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Reconstruction-Era Politics Shaped Historically Black Colleges and Universities

A photograph shows the front of a large building with multiple columns and a bell tower.

Alcorn State University, Oakland Chapel, Alcorn State University Campus, Alcorn, Claiborne County, MS. Image by Jack E. Boucher via Library of Congress

Last month, Governor John Bel Edwards proposed a potential $1 billion cut to Louisiana’s higher education budget. In response to this news, the president of Southern University, a public university in Baton Rouge, Louisiana, called for support from the public and asked them to oppose these funding cuts. Over the past several years, Southern University System in Louisiana—the only historically black college system in America—has faced significant financial turmoil. Like many public black colleges, Southern is struggling to survive.

Southern University is featured in one the most powerful segments in Tell Them We Are Rising: The Story of Black Colleges and Universities, the latest film by award-winning documentarian Stanley Nelson, which airs on PBS on February 19. The film highlights the value of Historically Black Colleges and Universities (HBCUs) in America by tracing their history from slavery to present. The segment on Southern University links the history of HBCUs to twentieth-century themes of student activism, black self-determination, and violent repression.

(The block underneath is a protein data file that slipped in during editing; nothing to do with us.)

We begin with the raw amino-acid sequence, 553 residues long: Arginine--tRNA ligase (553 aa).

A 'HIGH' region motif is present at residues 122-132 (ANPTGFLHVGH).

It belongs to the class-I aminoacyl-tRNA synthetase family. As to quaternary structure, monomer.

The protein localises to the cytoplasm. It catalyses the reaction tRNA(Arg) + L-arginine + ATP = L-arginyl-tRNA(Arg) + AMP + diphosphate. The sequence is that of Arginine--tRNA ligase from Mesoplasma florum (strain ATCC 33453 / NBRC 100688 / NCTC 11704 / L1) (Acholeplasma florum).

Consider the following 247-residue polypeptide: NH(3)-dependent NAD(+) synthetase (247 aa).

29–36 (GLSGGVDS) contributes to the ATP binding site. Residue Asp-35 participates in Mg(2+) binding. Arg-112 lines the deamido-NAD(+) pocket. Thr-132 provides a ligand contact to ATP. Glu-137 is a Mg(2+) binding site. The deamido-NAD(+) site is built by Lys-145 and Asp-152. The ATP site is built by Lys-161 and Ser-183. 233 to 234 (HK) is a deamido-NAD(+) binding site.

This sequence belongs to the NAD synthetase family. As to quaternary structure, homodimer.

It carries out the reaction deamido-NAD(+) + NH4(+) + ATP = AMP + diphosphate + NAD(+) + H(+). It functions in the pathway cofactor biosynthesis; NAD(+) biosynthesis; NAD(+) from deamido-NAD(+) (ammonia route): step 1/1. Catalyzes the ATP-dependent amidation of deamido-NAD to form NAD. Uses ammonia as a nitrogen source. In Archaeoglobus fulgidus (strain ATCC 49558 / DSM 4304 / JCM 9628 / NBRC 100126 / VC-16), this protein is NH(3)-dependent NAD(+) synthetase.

Yet the film pays little attention to the founding of public HBCUs like Southern, which, in many cases, we owe to nineteenth-century black politicians who used their influence to press for the creation and development of colleges and universities. Today, as HBCUs continue to face brutal funding cuts and neglect, state governments would do well to remember and honor that history.

After black men were enfranchised in the former Confederacy in 1867, many became key players in state-wide discussions about educating white and black children and young adults. Black politicians helped lead such conversations in city councils and state legislatures, thanks to African Americans’ protected voting rights and effective political organizing.

Across the American South, ascendant cohorts of black political officeholders and their white Republican allies made public education for all children a state responsibility for the first time. They also advocated state support for higher education. For example, Southern University was founded when a group of Louisiana black politicians proposed the school during the 1879 state constitutional convention.

Tell Them We Are Rising highlights the role of northern missionary societies, black churches, and the federal Freedmen’s Bureau in nineteenth-century school building, but black office holders were another force that crucially altered the landscape of higher education in the South. In 1871, a biracial coalition of radical Republican leaders in Mississippi’s state legislature authorized the purchase of an abandoned white college campus, named it Alcorn University, and designated it for black higher education. The school was deemed so important to black advancement that Hiram Revels, the first black man ever elected to the U.S. Senate, resigned his seat in Washington to serve as Alcorn’s first president.

Mississippi’s then-governor, James Alcorn, interested in retaining black voters’ support, championed the cause of public higher education—albeit in segregated institutions—on the basis that all citizens should have affordable access to higher learning. That the legislature chose to name the state’s first black university after Governor Alcorn underscores the significance of Reconstruction-era interracial coalitions in promoting state-wide education reform.